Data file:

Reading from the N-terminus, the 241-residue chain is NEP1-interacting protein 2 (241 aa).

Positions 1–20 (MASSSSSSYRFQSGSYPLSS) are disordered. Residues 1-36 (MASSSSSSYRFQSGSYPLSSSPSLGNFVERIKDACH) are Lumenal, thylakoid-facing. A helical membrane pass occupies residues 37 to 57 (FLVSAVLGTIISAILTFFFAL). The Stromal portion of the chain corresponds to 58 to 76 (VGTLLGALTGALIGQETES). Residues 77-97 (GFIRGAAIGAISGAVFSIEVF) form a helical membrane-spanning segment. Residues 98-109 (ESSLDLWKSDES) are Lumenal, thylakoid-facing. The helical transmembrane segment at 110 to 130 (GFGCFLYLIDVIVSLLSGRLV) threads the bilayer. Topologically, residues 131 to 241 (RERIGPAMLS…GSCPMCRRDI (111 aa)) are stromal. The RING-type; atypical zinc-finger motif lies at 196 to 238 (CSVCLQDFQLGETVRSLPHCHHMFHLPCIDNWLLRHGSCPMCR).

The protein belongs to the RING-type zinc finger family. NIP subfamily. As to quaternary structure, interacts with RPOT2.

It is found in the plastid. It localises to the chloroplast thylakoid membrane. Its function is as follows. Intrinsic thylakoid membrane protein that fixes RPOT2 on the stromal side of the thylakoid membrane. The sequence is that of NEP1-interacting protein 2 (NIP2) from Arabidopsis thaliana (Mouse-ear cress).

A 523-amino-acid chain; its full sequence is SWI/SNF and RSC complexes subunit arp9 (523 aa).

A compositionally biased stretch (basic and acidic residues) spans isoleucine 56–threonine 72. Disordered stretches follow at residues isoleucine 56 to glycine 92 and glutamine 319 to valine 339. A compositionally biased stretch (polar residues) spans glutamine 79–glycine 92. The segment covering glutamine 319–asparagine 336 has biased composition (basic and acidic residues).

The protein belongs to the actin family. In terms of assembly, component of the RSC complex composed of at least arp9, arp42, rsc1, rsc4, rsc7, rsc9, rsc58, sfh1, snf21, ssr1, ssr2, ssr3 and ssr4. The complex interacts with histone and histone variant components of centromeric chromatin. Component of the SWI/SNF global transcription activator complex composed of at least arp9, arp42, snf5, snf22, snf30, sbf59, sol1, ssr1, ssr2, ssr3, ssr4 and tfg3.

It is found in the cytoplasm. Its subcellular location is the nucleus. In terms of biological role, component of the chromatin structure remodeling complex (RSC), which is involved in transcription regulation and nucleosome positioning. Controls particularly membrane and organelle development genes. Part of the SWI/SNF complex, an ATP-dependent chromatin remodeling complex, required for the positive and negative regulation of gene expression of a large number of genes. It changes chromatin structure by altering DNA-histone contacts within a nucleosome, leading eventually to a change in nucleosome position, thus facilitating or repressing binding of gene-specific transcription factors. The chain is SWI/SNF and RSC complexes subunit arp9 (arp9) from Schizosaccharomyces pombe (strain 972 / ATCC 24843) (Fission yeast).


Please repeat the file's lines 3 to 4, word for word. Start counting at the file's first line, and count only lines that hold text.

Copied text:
The protein belongs to the RING-type zinc finger family. NIP subfamily. As to quaternary structure, interacts with RPOT2.

It is found in the plastid. It localises to the chloroplast thylakoid membrane. Its function is as follows. Intrinsic thylakoid membrane protein that fixes RPOT2 on the stromal side of the thylakoid membrane. The sequence is that of NEP1-interacting protein 2 (NIP2) from Arabidopsis thaliana (Mouse-ear cress).